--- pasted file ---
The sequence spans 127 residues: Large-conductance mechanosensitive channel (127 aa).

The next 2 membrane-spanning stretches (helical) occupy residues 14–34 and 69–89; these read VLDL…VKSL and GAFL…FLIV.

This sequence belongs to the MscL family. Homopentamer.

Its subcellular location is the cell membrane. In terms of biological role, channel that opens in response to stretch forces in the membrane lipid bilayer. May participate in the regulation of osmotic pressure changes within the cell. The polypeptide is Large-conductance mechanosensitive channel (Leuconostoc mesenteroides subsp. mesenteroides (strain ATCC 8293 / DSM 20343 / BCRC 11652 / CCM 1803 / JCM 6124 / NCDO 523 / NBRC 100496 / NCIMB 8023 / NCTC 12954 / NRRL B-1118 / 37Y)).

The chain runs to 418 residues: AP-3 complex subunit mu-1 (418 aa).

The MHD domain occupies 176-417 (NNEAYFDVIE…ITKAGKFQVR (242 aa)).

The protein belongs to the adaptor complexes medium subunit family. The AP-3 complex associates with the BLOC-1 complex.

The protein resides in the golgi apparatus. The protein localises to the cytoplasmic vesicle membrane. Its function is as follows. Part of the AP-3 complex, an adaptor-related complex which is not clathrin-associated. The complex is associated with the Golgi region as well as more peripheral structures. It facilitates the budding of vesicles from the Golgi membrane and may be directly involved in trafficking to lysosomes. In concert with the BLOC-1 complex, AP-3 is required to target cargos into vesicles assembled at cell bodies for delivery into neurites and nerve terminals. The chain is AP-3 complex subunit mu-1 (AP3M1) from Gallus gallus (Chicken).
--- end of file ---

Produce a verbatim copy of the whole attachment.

The sequence spans 127 residues: Large-conductance mechanosensitive channel (127 aa).

The next 2 membrane-spanning stretches (helical) occupy residues 14–34 and 69–89; these read VLDL…VKSL and GAFL…FLIV.

This sequence belongs to the MscL family. Homopentamer.

Its subcellular location is the cell membrane. In terms of biological role, channel that opens in response to stretch forces in the membrane lipid bilayer. May participate in the regulation of osmotic pressure changes within the cell. The polypeptide is Large-conductance mechanosensitive channel (Leuconostoc mesenteroides subsp. mesenteroides (strain ATCC 8293 / DSM 20343 / BCRC 11652 / CCM 1803 / JCM 6124 / NCDO 523 / NBRC 100496 / NCIMB 8023 / NCTC 12954 / NRRL B-1118 / 37Y)).

The chain runs to 418 residues: AP-3 complex subunit mu-1 (418 aa).

The MHD domain occupies 176-417 (NNEAYFDVIE…ITKAGKFQVR (242 aa)).

The protein belongs to the adaptor complexes medium subunit family. The AP-3 complex associates with the BLOC-1 complex.

The protein resides in the golgi apparatus. The protein localises to the cytoplasmic vesicle membrane. Its function is as follows. Part of the AP-3 complex, an adaptor-related complex which is not clathrin-associated. The complex is associated with the Golgi region as well as more peripheral structures. It facilitates the budding of vesicles from the Golgi membrane and may be directly involved in trafficking to lysosomes. In concert with the BLOC-1 complex, AP-3 is required to target cargos into vesicles assembled at cell bodies for delivery into neurites and nerve terminals. The chain is AP-3 complex subunit mu-1 (AP3M1) from Gallus gallus (Chicken).